It came to be one of the most striking and enduring images of the Troubles and subsequent peace process in Northern Ireland. Not a photograph of bloodshed or bombing, but a moment of raucous laughter. Ian Paisley and Martin McGuinness, former sworn enemies turned power-sharing partners, sat side by side in the great foyer at Stormont, heads thrown back in raucous laughter as they shared a joke.
To say theirs was an unlikely friendship would be an understatement verging on farce. In many ways, they both represented what each “side” in Northern Ireland saw as the worst aspects of the other.
Paisley was a staunch Protestant preacher who famously heckled the Pope, calling him the antichrist, while also being an active member of the Ulster protestant establishment in Northern Ireland that suppressed voting rights, employment opportunities and social housing for Catholics. Martin McGuinness, by contrast, was a socialist Republican from the nationalist heartland of Derry, who was a commander in the Provisional IRA. Yet the peace process required that they share power as Northern Irish First Minister and Deputy First Minister respectively. Both swallowed their pride, trauma and convictions to put peace before their personal feelings and ensure The Troubles ended and Stormont could survive.
Their relationship began tense and fraught with the prejudices and rational fears inherent in the bizarre situation of their forced comradeship. But after serving side by side at meetings, on business trips and press calls at Stormont, a sincere and touching friendship organically emerged.
The now famous photo of them in the Stormont foyer, roaring with laughter, earned them the moniker locally “the Chuckle brothers” after the comic duo from children’s TV.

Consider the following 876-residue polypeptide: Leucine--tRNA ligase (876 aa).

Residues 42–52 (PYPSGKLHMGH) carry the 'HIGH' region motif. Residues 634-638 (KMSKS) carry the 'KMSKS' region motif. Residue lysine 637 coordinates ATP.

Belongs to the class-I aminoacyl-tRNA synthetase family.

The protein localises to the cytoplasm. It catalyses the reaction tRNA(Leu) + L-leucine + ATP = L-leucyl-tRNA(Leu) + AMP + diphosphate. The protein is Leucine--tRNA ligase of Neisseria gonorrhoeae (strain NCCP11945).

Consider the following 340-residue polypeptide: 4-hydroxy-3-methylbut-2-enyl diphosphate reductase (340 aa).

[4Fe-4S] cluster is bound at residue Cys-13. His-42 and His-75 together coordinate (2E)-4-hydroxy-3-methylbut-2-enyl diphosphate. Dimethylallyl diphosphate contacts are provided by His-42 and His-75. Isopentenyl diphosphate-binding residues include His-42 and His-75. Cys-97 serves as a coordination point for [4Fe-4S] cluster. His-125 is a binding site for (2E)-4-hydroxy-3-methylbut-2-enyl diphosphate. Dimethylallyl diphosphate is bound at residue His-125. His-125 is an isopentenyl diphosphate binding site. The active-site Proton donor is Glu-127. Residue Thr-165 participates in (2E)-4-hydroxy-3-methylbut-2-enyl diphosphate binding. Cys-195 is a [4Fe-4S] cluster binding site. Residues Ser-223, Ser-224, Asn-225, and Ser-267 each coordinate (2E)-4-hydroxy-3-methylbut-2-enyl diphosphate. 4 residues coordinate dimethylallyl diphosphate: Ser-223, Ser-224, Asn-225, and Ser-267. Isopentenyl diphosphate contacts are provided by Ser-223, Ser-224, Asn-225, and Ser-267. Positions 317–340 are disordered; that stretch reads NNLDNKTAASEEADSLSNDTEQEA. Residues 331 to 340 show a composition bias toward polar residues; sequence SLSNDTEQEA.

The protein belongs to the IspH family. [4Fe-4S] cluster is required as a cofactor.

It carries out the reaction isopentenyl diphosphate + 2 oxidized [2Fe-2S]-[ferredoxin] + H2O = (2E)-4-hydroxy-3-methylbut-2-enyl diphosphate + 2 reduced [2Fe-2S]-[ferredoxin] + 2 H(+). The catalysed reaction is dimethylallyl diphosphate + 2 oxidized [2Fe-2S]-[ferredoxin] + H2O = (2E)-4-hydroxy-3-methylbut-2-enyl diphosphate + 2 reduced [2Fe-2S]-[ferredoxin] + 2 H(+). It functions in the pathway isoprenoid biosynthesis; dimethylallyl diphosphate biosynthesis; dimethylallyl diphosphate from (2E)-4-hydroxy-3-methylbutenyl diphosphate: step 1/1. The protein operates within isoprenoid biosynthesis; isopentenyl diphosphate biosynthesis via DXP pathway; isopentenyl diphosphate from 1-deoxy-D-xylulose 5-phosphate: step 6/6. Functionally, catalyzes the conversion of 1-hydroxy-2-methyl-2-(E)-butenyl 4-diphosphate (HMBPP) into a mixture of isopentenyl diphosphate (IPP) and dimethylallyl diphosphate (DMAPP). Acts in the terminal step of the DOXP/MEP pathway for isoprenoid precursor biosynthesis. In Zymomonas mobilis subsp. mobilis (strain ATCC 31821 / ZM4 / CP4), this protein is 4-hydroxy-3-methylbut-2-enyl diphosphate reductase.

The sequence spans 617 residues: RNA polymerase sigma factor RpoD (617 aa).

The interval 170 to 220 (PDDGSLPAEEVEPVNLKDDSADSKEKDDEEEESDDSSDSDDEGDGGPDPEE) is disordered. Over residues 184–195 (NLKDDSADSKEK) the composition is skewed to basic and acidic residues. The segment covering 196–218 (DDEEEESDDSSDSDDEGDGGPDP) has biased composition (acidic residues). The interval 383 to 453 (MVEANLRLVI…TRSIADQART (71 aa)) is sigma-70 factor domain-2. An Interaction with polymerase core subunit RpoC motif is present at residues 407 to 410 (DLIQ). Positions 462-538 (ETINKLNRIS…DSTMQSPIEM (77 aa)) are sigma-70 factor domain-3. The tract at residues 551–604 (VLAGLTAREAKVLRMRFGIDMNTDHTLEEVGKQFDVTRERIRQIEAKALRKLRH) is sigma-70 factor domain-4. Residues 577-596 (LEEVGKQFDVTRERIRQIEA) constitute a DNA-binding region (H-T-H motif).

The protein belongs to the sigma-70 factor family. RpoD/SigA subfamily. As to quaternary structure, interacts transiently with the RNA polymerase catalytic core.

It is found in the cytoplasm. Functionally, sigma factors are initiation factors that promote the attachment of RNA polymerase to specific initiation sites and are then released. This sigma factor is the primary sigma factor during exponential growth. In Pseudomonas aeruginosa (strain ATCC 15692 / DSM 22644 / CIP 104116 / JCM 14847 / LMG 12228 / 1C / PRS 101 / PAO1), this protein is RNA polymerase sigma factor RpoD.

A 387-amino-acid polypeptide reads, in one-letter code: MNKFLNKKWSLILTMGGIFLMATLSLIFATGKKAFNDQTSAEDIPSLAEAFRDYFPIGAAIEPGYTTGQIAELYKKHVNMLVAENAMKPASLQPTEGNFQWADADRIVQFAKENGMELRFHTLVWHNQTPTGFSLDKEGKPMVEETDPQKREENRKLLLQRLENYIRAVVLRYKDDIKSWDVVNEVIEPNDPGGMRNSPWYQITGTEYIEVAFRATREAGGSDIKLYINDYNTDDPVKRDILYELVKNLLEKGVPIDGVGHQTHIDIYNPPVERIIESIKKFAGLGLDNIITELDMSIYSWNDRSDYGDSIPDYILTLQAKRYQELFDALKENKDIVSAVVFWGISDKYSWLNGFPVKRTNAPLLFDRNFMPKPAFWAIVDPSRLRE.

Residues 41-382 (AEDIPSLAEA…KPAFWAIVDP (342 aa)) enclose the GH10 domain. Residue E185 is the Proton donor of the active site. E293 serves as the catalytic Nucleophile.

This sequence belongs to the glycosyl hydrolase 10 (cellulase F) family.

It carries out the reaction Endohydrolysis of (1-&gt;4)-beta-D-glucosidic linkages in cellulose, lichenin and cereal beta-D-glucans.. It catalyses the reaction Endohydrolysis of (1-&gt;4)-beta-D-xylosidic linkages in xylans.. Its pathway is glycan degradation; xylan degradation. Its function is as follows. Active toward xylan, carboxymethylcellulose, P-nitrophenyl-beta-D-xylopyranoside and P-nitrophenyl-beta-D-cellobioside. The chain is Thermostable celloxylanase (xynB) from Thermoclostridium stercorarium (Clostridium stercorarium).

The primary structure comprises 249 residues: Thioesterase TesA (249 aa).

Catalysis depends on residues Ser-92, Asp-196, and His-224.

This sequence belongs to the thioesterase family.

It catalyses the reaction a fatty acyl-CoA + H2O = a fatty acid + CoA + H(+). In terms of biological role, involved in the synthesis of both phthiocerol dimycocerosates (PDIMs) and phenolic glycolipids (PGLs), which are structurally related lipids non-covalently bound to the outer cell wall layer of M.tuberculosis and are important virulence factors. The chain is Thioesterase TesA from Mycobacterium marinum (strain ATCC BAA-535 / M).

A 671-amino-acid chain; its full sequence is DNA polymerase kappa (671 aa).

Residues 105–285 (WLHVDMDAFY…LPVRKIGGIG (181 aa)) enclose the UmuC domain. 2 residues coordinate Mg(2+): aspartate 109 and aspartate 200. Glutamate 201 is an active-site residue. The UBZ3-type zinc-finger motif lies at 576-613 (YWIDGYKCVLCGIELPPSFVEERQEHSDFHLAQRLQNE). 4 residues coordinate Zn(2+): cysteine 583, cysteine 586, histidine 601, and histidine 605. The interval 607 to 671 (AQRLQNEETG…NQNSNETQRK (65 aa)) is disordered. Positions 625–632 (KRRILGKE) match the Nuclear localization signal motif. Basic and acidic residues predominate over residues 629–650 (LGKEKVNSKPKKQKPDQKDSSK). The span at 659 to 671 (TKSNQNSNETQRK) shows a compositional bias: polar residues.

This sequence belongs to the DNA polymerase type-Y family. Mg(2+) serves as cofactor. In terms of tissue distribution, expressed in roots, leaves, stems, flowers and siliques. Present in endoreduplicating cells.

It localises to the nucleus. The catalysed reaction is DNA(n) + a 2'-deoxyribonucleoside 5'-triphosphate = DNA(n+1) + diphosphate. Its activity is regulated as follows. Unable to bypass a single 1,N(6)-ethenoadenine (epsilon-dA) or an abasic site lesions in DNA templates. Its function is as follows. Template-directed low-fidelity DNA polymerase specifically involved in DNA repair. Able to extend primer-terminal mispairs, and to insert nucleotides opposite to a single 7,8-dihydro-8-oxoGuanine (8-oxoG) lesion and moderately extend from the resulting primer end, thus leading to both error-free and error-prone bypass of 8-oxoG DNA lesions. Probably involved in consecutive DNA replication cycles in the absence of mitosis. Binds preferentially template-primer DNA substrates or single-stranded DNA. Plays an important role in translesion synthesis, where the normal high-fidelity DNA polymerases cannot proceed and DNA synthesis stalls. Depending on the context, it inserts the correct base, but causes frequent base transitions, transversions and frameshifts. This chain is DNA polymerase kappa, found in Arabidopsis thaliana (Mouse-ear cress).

After Paisley’s death in 2014, his former sworn enemy McGuinness was seen fighting back tears as he paid tribute to him. Paisley’s wife Eileen revealed that McGuinness had been a constant source of support during her husband's illness in the months leading to his death, sending thoughtful messages to the couple and words of encouragement. She remarked that the men’s friendship had been “special”, an assessment the Northern Irish public could agree with.
As someone growing up in Belfast in the 1990s, seeing this unlikely friendship develop between the two men became something no less than iconic for my generation. If an establishment preacher who once heckled the Pope could develop a true and tender relationship with a former IRA commander, then the rest of us had no excuse for clinging to prejudice and division.
Their partnership, which began as a gesture and developed into a genuine relationship, embodied the pressing need for links to be forged between the two communities. It required both men to put peace before personal prejudice and embodied the words of local poet Michael Longley when he wrote of the peace process: “I get down on my knees and do what must be done/And kiss Achilles’ hand, the killer of my son.”
Yesterday, McGuinness, now aged 66, confirmed that he is now stepping down from politics. His resignation follows Sinn Fein’s decision to pull out of power-sharing and trigger an election in protest at the Democratic Unionists’ role in a botched government scheme. In recent weeks, he has appeared seriously ill, seeming increasingly frail amid unconfirmed reports he has a serious heart condition. He does not expect to return to front line politics.
McGuinness’s resignation is an end of an era in Northern Ireland’s peace process. It is unknown who will replace him as Deputy First Minister following the 2 March election, as Sinn Fein’s leader Gerry Adams has departed the North for the Southern Irish parliament in Dublin. However, recent weeks have seen the party promote push MLA Michelle O’Neill to the fore, a competent and highly likeable young woman who has no connections to Northern Ireland’s bloody past and focuses on the socialist and social justice aspects of the party’s values.
McGuinness hands the baton of power onto a new generation of politicians committed to continuing his legacy of peace. After a decade at the helm of power-sharing, he leaves Stormont a much better place than when he and Paisley were first forced to strike up awkward conversation. As a member of the “peace generation” in Northern Ireland, McGuinness’s sacrifices were both personal and political, and I am very sorry to see him go.
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